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Bask in my growing sorrow - 100%

Inhuman_Abomination, October 17th, 2020
Written based on this version: 1992, CD, Peaceville Records

My intro to My Dying Bride came in at Angel And The Dark River and Like Gods OF The Sun, with all the sombre tones and sickly morose violin. To me, My Dying Bride represented the perfect blend of heavy doom and gothic/romantic direness; without falling into cliché tropes. My version of Angel And The Dark River came with the bonus disc of Live At Dynamo ‘95, with two songs I hadn't heard before. There was one track that really stood out on that disc, and that was the 'The Forever People'. A song that I couldn’t find on any other releases, as extreme metal was a hard find in the mid-nineties. Being the young lad I was; I was seeking out everything that was heavy and harsh, or different in the metal realm. I would religiously search the music stores to find new albums to listen to, and low and behold I found this “import” CD. It cost an unholy amount of money, but it had that track on it, and I wanted it.

At first listen, I didn’t know what to think. I could tell that it was them, the riffs were undeniable, but there was something off... way off. It was gross, but I couldn’t stop listening to it. The intro, ‘Silent Dance’, was deceiving. It gave you the sense that this was going to be a sad affair. That should you choose to continue listening, the feeling will be that of a funeral or the loss of something dear to you; and the onset of ‘Sear Me’ backs up that sentiment. The song’s opening riffs are a dirgy lamentation, with melancholy violin and guitar harmonies. These sombre moments did nothing to dissuade you from your initial instincts. However, things turned violent quickly, as the song morphed into gross death metal. You are dragged from sadness to pure anger, followed by a bleak nothingness that accompanies you to the bottom. The dynamics of this song become a reoccurring theme throughout the album. The songs ‘The Bitterness And The Bereavement’, ‘Vast Choirs’ and ‘The Return Of The Beautiful’, together with ‘Sear Me’, make up the main body of the album. These songs are rife with filthy death metal, bleak doom passages, blasts when needed, and frantic leads to punctuate the intensity. ‘Vast Choirs’ stands out as the masterpiece of this album, and ‘The Return Of The Beautiful’ being the unofficial title track. ‘The Forever People’ and ‘Erotic Literature’ are the maverick tracks on the album. They are the shortest songs on the disc, well short for My Dying Bride, clocking in at just over 4 and 5 minutes respectively. These two songs are also the least schizophrenic, being almost straight up filthy death metal as the main focus, but no less stellar than the rest of the songs.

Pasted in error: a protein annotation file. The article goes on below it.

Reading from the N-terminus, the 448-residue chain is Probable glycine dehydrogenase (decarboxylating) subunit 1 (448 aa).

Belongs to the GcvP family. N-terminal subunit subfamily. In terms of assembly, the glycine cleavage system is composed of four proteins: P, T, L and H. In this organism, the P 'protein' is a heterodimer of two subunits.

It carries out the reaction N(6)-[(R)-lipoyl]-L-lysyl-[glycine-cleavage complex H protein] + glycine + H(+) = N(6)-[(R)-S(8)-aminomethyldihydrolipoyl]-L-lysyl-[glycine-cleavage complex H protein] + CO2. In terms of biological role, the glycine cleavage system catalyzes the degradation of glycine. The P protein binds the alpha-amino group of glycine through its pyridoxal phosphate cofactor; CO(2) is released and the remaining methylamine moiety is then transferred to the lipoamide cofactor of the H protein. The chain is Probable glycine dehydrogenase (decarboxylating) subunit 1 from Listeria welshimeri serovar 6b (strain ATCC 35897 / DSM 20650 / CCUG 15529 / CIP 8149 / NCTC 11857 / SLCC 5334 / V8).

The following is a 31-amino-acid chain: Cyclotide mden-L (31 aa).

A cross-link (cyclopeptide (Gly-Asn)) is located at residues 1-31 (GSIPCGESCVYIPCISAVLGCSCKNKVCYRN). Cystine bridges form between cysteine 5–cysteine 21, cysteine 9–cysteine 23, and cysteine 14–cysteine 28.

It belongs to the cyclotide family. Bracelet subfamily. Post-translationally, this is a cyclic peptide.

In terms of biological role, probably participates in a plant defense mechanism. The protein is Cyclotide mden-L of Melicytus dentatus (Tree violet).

Having recently gone over the entire discography ever since the release of Ghost of Orion, I always come back to this release. For me, As The Flower Withers is the rawest and most violent version of My Dying Bride. The songs have that aura, that to me, the band name embodies, that aura being of grief, sorrow, anger, and bleakness. Coupled with the fact that the playing is loose enough to be raw and unhinged, but tight enough to not be an unlistenable mess. It always surprises me to see this album rated so low on the archives. Perhaps people are put off by the fact that Aaron doesn’t do any clean singing on it, or that Martin Powell was used as an enhancement, instead of a main attraction that he would be on later releases; but never the less, As The Flower Withers is perfect in my mind.